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Rafele

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Rafele

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Address: 29 7th Ave S (Morton St)
City: New York, NY
Zip: 10014
Phone: (212) 242-1999
Site: Visit the restaurant site
Map: Map
Cuisine: Italian
2nd Cuisine:
Area: West Village


Summary:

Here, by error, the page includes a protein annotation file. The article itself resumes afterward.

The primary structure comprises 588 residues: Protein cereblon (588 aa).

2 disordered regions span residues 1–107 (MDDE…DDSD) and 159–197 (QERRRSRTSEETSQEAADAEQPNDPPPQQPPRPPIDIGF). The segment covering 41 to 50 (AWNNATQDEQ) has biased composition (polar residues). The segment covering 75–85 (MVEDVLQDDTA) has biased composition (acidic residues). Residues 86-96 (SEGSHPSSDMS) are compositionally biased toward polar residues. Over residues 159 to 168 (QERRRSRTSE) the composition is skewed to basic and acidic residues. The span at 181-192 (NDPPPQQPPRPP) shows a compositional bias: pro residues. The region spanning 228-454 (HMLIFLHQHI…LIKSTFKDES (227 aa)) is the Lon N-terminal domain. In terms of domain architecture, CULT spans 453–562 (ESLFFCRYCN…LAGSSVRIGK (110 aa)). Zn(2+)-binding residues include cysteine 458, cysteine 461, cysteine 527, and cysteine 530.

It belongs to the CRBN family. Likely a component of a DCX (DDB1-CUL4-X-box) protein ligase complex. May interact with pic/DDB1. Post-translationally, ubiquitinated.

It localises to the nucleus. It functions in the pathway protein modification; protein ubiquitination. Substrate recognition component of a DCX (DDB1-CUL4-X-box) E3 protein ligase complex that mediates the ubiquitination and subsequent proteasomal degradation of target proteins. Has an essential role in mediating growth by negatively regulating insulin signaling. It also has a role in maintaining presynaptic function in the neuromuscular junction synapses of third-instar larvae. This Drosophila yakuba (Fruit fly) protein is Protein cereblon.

Chef Raffaele Ronca, formerly of BellaVitae and Palma, has opened his very own Neapolitan restaurant, celebrating the cuisine of southern Italy, appropriately in southern Manhattan. His Seventh Avenue South locale is home to a 65-seat two-level restaurant. The dining room, complete with a Venetian marble bar and chef’s counter at the open kitchen, sits above a 20-seat private dining room downstairs, in the glass-enclosed wine cellar. Seasonally, sidewalk seating becomes another dining option in this haven for southern Italian aficionados. Rafele – a diminutive version of the chef’s own name – celebrates Neapolitan food in a way that will have lovers of authentic cuisine drooling. A custom-made Acunto brick oven hails from the chef’s hometown, perfect for the house-made pizzas, as well as the infamous roast chicken (25). The wood is doused in different spirits, like brandy and grappa, to add even more flavor. While the equipment and chef may hail from the old world, however, Ronca has not neglected his new home. He comes from a family of butchers and fishermen, and it seems only right that the very best local ingredients, like fish from Long Island and produce from Blooming Hill Farm and the Union Square Greenmarket, add a local touch to this trattoria. Eggplant caponata accompanies bread as you peruse the diminutive menu, though the dearth of options doesn’t make choosing any easier. Appetizers vary to include four-cheese arancini (11), perfect fried calamari (13) and pan-seared meatballs (13), not atop pasta as we may be used to seeing in Italian-American eateries, but with a light tomato sauce. Primi include a variety of delicious homemade pastas, including spinach ravioli in brown butter sauce (17), melt-in-your-mouth gnocchi with taleggio cheese (16) and pettole ragu (17), a slow-roasted lamb sauce with rosemary and kalamata olives served atop ribbon pasta. Secondi are meat-based; highlights include grilled branzino (27) and the aforementioned herb-infused roast chicken. All of the desserts are made in-house, including tiramisu, panna cotta and ricotta cheesecake, the recipe for which is one of Ronca’s grandmother’s own. At the chef’s counter, overlooking the open kitchen, Ronca offers a four-course tasting menu (55) and will also tailor individual menus to small parties. As one might imagine, the wine list is mostly made up of Italian bottles, including sparkling, rosé, white and red options, selected by Wine Director Pierluigi Ossani. The least-expensive bottle runs at 38 dollars, but many cost more than 50. Several wines by the glass are also on offer. In opening this restaurant with his business partner, Romeo Palmisano, a close friend from Naples, Ronca wanted to create a homey atmosphere where the food of his childhood could be shared with the inhabitants of his adopted city. Their intention was a place where “L’appetito viene mangiando,” a place where food was moreish, a place where the menu respected the flavors of their homeland. To gauge their success, judge for yourself. - Emily Monaco


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